Table 1. Characteristic properties of study groups.

There were no statistically significant differences between Group 1 and 2 in terms of sex, age at first visit, laterality of obstruction, mode of delivery, and follow-up duration (p > 0.05). The mean duration of breastfeeding was significantly higher in Group 1 (15.4±6.31 months) than in Group 2 (9.41±6.2) (p < 0.001).

The mean time of resolution of CNLDO in Group 1 was 10.7 (7-13) months.

In Group 2, all patients had only one probing procedure. The mean age at the time of probing was 13.4 (13-16) months.

All study patients were symptom free for epiphora and mattering of the lashes at the time of telephone contact.


Nearly every day, a new benefit of breastfeeding is added to the literature. This study was designed to investigate the effect of breastfeeding on lacrimal sac massage in patients with CNLDO.

Most ophthalmologists prefer using massage to treat CNLDO in children under one year of age [2, 3]. Applying massage therapy effectively may present difficulties because of the baby’s head movements and increased irritability during massage. Many mothers state that they do lacrimal sac massage more safely during breastfeeding while the baby is happy and calm.

CNLDO signs may be exacerbated by the presence of an upper respiratory illness [2]. Prolonged or frequent illnesses may cause a delay in canalization of the nasolacrimal duct because of close proximity or may promote fibrosis of the obstructed areas. Breastfeeding supplies excellent immunological defenses and protects infants against infections.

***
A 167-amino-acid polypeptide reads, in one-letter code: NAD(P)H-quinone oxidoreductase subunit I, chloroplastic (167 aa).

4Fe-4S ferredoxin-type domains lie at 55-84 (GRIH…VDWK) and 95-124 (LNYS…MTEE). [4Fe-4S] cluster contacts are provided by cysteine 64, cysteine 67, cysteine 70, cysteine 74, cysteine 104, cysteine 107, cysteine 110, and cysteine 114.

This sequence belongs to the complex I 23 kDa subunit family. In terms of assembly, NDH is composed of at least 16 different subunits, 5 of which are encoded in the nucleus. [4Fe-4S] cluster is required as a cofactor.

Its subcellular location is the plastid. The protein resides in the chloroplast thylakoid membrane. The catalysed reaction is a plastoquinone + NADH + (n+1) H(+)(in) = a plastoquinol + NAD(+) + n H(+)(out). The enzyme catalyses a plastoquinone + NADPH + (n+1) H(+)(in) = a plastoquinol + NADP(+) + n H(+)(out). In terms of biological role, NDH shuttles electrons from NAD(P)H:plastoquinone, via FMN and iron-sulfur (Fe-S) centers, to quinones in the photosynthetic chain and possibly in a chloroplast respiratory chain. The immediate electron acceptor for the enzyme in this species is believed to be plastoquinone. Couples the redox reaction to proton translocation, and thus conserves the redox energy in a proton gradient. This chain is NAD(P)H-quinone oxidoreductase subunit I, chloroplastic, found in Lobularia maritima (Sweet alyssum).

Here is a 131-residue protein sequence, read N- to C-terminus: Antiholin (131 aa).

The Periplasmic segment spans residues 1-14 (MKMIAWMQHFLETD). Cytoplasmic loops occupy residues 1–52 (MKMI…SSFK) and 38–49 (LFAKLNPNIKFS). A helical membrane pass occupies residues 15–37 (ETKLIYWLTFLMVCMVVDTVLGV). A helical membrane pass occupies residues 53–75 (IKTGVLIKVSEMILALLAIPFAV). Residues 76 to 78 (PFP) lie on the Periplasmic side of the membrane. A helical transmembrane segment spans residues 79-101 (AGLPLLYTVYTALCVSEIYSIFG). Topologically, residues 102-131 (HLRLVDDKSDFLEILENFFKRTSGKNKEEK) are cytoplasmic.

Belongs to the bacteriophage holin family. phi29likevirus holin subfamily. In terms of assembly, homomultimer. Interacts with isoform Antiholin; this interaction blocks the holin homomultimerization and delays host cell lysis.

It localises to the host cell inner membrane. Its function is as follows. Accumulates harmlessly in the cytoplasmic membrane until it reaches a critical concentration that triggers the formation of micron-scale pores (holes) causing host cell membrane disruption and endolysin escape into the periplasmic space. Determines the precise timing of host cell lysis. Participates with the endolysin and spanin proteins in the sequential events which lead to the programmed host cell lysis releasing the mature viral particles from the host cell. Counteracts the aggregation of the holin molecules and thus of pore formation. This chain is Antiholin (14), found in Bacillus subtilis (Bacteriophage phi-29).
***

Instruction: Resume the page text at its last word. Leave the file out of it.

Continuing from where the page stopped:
Also, breastfeeding enhances development of the breathing pattern by increasing nasal breathing [4]. This is important for craniofacial development, including the nasolacrimal duct system [5]. Nasal breathing may induce a pressure in the nasal area that may result in perforation of the membrane at the HV.

Spaniol et al. noted the role of collagenolytic enzymes such as matrix metalloproteinases (MMPs) in amniotic fluid [6]. Newborns swallow amniotic fluid, which flows into the nasal cavity where the MMPs contact the Hasner membrane and facilitate its opening. It is worth noting that human milk also contains MMPs [7].

The positive effect of breastfeeding on the resolution of CNLDO with nonsurgical treatments may be related to these mechanisms. To the best of our knowledge, this is the first study that demonstrates the possible favorable effect of breastfeeding on lacrimal sac massage for CNLDO. These results need to be confirmed by studies with larger samples sizes.


  1. Kapadia MK, Freitag SK, Woog JJ (2006) Evaluation and management of congenital nasolacrimal duct obstruction. Otolaryngol Clin North Am 39(5): 959-977.
  2. Pediatric Eye Disease Investigator Group (2012) Resolution of Congenital Nasolacrimal Duct Obstruction with nonsurgical management. Arch Ophthalmol 130(6): 730-734.
  3. Dotan G, Nelson LB (2015) Congenital Nasolacrimal Duct Obstruction: Common Management Policies Among Pediatric Ophthalmologists. J Pediatr Ophthalmol Strabismus 52(1): 14-19.
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  5. Lessa FC, Enoki C, Feres MF, Valera FC, Lima WT, et al. (2005) Breathing mode influence in craniofacial development. Braz J Otorhinolaryngol 71(2): 156-160.
  6. Spaniol K, Stupp T, Melcher C, Beheiri N, Eter N, et al. (2015) Association between Congenital Nasolacrimal Duct Obstruction and Delivery by Cesarean Section. Am J Perinatol 32(3): 271-276.
  7. Lubetzky R, Mandel D, Mimouni FB, Herman L, Reich R, et al. (2010) MMP-2 and MMP-9 and their tissue inhibitor in preterm human milk. J Pediatr Gastroenterol Nutr 51(2): 210-212.